Conventional wisdom holds that two parents are better than one. Scientists are now finding that growing up without a father actually changes the way your brain develops.Normally I am skeptically about animals evidence, but in this case it explains and corroborates a huge body of evidence in humans. Courts give the kid to the mom, and kid's IQ drops by 3.5 points because of abnormal brain wiring.
German biologist Anna Katharina Braun and others are conducting research on animals that are typically raised by two parents, in the hopes of better understanding the impact on humans of being raised by a single parent. Dr. Braun's work focuses on degus, small rodents related to guinea pigs and chinchillas, because mother and father degus naturally raise their babies together.
When deprived of their father, the degu pups exhibit both short- and long-term changes in nerve-cell growth in different regions of the brain. ...
Their preliminary analysis indicates that fatherless degu pups exhibit more aggressive and impulsive behavior than pups raised by two parents. ...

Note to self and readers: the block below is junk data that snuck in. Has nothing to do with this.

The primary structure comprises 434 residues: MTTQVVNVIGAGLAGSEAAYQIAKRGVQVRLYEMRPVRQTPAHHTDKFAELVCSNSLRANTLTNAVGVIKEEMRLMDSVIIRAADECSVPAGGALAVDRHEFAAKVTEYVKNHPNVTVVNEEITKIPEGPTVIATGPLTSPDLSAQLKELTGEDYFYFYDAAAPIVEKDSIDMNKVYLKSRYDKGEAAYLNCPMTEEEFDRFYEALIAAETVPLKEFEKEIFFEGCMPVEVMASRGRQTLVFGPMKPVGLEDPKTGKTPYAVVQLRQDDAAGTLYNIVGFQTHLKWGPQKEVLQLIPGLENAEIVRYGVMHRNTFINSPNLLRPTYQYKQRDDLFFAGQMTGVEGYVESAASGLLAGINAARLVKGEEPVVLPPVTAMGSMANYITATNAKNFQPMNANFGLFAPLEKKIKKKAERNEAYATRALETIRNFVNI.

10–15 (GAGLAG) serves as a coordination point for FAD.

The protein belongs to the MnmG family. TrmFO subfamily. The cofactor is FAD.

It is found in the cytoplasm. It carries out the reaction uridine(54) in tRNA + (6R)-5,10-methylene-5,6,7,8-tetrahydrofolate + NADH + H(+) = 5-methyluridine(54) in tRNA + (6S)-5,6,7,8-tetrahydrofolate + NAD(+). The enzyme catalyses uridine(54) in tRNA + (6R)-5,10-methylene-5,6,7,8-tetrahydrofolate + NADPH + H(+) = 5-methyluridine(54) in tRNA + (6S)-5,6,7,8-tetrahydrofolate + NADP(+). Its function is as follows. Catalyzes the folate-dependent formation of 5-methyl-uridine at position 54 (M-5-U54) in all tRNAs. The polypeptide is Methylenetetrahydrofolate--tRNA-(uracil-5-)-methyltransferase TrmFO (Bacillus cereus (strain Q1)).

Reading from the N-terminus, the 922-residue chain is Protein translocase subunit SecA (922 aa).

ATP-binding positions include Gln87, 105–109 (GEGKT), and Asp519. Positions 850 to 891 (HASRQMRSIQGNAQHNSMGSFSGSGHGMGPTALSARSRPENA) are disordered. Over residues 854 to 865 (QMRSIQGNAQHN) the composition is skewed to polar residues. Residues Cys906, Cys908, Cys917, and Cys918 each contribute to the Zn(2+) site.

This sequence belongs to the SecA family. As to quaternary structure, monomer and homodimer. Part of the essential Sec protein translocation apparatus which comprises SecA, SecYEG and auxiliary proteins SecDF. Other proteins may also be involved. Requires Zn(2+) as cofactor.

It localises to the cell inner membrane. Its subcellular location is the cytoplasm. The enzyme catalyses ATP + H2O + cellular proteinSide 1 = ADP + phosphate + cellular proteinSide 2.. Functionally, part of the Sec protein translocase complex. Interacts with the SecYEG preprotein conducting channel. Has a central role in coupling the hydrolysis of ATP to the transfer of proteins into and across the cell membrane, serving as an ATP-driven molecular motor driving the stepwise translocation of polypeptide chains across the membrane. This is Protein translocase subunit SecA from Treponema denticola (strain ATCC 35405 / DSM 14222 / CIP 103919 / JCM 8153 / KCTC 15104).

The basic wiring between the brain regions in the degus is the same as in humans, and the nerve cells are identical in their function. "So on that level we can assume that what happens in the animal's brain when it's raised in an impoverished environment ... should be very similar to what happens in our children's brain," Dr. Braun says. ...
Still, the prevalence of single-parent households has researchers looking at possible consequences for children. An OECD report found that just 57% of children in the U.S. live with both parents, among the lowest percentages of the world's richest nations.
The report, which sparked some controversy when it was released in September, found that children in single-parent households have an increased risk of delinquency and attention deficit hyperactivity disorder, or ADHD, as well as poorer scholastic performance.
The OECD also analyzed data from 122 separate studies and found that there was variability in the negative effects on children of living in a single-parent home; on average, the OECD found, the magnitude of the impact was relatively small. On a standardized intelligence test with a median score of 100 points, for example, a child in a single-parent family would be about 3.5 points worse off than a similar child in a two-parent family, according to Dr. Chapple, who co-wrote the report.
Wednesday, October 28, 2009
This Is Your Brain Without Dad
The WSJ reports: